Kim Jong-un "harshly criticises" economic agencies as pressure over ailing economy rises

Nicola Smith
Kim Jong-Un has reportedly had two officials executed in the past three months over the countries economic woes - KCNA /KNS
Kim Jong-Un has reportedly had two officials executed in the past three months over the countries economic woes - KCNA /KNS

Kim Jong-un, North Korea’s leader, has lashed out at his regime’s economic chiefs as the country suffers under the triple whammy of international sanctions, the Covid-19 pandemic and a series of destructive summer typhoons.

At a Sunday meeting of the politburo, the highest decision-making body of the ruling Workers Party, the authoritarian leader “harshly criticised” economic agencies for failing to handle policy in a scientific manner, South Korean newswire Yonhap reported on Monday, citing state media. 

The criticism follows reports late last week - based on South Korean intelligence briefings to parliament - that at least two officials have been executed in the last three months as Kim vents his frustration over the country’s rising economic woes.

The executed men mentioned in the reports, which cannot be independently verified, are believed to have been a foreign exchange dealer over currency fluctuations and an official at a customs post on the border with China.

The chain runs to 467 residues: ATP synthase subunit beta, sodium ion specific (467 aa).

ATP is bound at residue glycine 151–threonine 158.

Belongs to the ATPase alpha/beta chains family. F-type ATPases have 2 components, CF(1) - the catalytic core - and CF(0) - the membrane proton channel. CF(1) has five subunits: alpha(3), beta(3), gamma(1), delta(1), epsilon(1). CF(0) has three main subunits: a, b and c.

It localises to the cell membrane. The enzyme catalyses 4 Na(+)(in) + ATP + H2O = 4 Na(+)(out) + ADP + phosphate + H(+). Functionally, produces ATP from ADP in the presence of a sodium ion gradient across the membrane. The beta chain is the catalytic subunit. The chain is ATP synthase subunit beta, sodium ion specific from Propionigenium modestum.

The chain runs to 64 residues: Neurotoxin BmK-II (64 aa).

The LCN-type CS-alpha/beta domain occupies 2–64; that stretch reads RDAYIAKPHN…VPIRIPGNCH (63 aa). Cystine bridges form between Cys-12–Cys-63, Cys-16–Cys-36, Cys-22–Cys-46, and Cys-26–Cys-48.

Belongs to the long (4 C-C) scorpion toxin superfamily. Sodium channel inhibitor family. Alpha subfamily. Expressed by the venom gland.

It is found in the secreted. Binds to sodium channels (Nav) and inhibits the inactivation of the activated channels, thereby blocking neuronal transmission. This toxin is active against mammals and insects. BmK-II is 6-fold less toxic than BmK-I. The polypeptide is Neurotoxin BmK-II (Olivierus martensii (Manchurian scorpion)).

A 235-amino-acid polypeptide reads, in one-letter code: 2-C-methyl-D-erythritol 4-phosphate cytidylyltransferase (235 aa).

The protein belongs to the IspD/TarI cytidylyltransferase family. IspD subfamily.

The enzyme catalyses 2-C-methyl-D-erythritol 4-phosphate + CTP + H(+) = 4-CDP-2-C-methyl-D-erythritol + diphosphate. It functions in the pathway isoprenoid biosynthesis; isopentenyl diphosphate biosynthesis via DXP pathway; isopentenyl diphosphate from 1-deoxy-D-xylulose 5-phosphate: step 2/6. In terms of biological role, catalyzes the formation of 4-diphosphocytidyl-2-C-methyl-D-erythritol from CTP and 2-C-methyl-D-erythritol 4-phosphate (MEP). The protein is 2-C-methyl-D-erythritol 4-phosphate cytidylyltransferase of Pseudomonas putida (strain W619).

In January, North Korea closed its border with China, its biggest trade partner, as a desperate measure to keep out the coronavirus to stop it destroying the country’s already weak public health system. 

North Korea has yet to report a case of Covid-19, but it has not been immune from the economic impacts brought about by the global response to the virus - Jon Chol Jin /AP
North Korea has yet to report a case of Covid-19, but it has not been immune from the economic impacts brought about by the global response to the virus - Jon Chol Jin /AP

Kim’s latest outburst suggests he is feeling pressure to boost the economy ahead of a rare party congress in January to unveil a new economic development plan. The meeting will be held for the first time in four years. 

In August, he made a frank admission that North Korea’s economic progress has been “seriously delayed” and acknowledged the hardships faced by his population, stating that the country “faced unexpected and inevitable challenges in various aspects”.

The new economic blueprint would examine the “deviations and shortcomings” of the current plan, which had fallen short of its objectives due to internal and external circumstances, reported the Korean Central News Agency.

The current five-year plan was unveiled at a party congress held in May 2016, the first since Kim took the reigns of power in 2011, and it was supposed to achieve its economic prosperity goals by the end of this year.